The NBA announced on May 1 that it was postponing the draft lottery and combine, both set for May in Chicago. In the past, NCAA athletes had 10 days after the combine to withdraw their name from draft consideration to return to school.

"This modification is being made with the health and wellbeing of our student-athletes in mind, along with their ability to make the most informed decisions during this uncertain time," NCAA senior vice-president of basketball Dave Gavitt said in a statement.

The league has not yet voted on delaying the NBA Draft, set for June 25.

Florida followed in the footsteps of Arizona by announcing it is open to professional sports teams amid the coronavirus pandemic.

Arizona governor Doug Ducey opened the door for sport to return to the state without fans on Saturday following the COVID-19 outbreak, which has wreaked havoc globally.

The NBA, NHL and MLS seasons have been postponed, while the start of the 2020 MLB campaign has been delayed.

But Florida's Ron DeSantis became the second governor to clear the way for sport to resume on Wednesday.

"All these professional sports are going to be welcomed in Florida," DeSantis said in a news conference midweek. "That may not be the case in every other state in this country, as we've seen.

"So what I would tell commissioners of leagues is, if you have a team in an area where they just won't let them operate, we'll find a place for you here in the state of Florida. Because we think it's important and we know that it can be done safely."

The United States has been the hardest country hit, with more than 1.4 million confirmed cases and over 85,000 deaths.

Last week's UFC 249 event was held behind closed doors in Jacksonville, Florida, while WrestleMania 36 took place in Orlando.

"Our people are starved to have some of this back in their lives," DeSantis said Wednesday. "It's an important part of people's lives."

The Diamondbacks welcomed Arizona's announcement that professional sport can resume in the state without fans on Saturday amid the coronavirus pandemic.

COVID-19 has wreaked havoc globally, suspending the NBA and NHL seasons, while delaying the start of the 2020 MLB campaign.

The United States has been the hardest country hit, with more than 1.4 million confirmed cases and over 83,400 deaths.

But on Tuesday, Arizona governor Doug Ducey opened the door for sport to return to the state, albeit behind closed doors.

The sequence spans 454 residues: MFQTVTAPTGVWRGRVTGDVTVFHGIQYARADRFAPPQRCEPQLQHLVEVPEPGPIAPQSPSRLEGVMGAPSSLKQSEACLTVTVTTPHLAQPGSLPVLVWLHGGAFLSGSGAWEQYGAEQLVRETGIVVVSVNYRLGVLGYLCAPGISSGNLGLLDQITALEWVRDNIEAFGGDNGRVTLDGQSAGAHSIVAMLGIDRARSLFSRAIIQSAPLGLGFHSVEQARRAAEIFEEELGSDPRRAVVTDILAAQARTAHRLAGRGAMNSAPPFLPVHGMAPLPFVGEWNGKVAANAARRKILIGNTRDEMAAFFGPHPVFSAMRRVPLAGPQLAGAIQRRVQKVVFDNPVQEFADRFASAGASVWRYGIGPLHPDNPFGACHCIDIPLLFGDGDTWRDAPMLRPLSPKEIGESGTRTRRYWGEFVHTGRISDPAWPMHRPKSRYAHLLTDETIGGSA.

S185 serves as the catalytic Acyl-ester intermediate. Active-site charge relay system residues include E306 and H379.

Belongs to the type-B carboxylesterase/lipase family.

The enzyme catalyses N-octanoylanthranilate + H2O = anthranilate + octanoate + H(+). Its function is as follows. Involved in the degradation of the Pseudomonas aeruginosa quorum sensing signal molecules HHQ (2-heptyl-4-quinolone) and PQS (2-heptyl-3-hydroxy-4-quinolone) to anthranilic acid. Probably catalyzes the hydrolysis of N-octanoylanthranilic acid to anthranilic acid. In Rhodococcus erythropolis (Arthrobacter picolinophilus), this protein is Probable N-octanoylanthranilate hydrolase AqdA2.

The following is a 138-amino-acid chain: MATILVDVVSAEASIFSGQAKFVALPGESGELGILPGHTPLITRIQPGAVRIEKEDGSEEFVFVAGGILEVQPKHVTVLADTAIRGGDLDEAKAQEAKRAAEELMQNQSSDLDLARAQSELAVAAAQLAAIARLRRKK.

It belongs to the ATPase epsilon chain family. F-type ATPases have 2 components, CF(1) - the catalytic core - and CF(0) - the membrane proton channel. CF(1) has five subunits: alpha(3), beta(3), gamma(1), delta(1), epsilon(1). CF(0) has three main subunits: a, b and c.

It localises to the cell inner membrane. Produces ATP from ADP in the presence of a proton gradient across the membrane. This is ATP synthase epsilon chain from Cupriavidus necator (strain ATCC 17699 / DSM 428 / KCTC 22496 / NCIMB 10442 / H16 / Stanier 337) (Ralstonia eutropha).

"We have had discussions with leaders with some of these leagues, and they all know they are welcome to operate, play and perform in the state of Arizona," Ducey said.

"It would be, at this point in time, according to the CDC guidelines, without fans. We could do that safely in the state of Arizona beginning May 16."

In a boost for MLB franchise the Diamondbacks, president Derrick Hall said in a statement: "I was pleased to hear the governor's comments on the state's willingness to allow sporting events in a controlled environment.

"We have been in constant communication and he has consistently shown cooperation and support to us and league leadership. Both he and I have made it clear we are more than willing to be part of a solution if there is a need for us to host more teams or games."

In a statement to the Arizona Republic, NFL team the Arizona Cardinals said: "We would still need the NFL to green-light the return to team facilities and resume activities."

Meanwhile, the NHL's Arizona Coyotes said: "We are aware of governor Ducey's announcement and will await direction from the NHL."

Cleveland Cavaliers forward Larry Nance Jr. said it is important for the NBA to crown a champion this season amid the coronavirus pandemic.

The 2019-20 NBA campaign has been postponed since March due to the COVID-19 crisis, which has wreaked havoc globally – pushing the Olympic Games and Euro 2020 back a year.

At the time of postponement, Giannis Antetokounmpo and the Eastern Conference-leading Milwaukee Bucks (53-12) owned the best record in the league, ahead of LeBron James' Los Angeles Lakers (49-14), the Toronto Raptors (46-18) and Kawhi Leonard's Los Angeles Clippers (44-20).

It remains to be seen when, and if, the season will resume but Nance believes those players vying for a championship ring should have the chance to try to etch their names in the history books.

"We're not in position to win a championship this year, but if I was – if I was Giannis, if I was LeBron, if I was Kawhi – if I was on one of those championship-calibre teams, I'd be pretty upset about it," Nance said via a conference call on Tuesday.

"Because it's very rare in this league that a chance like this comes along, and that's taken a valuable year off someone's career."

Nance and the Cavaliers are not in the playoff picture due to their 19-46 record in the Eastern Conference.

The 27-year-old Nance was traded to the Cavs by the Lakers in 2018 to team up with James in Cleveland as the franchise reached the NBA Finals, losing to the Golden State Warriors that season.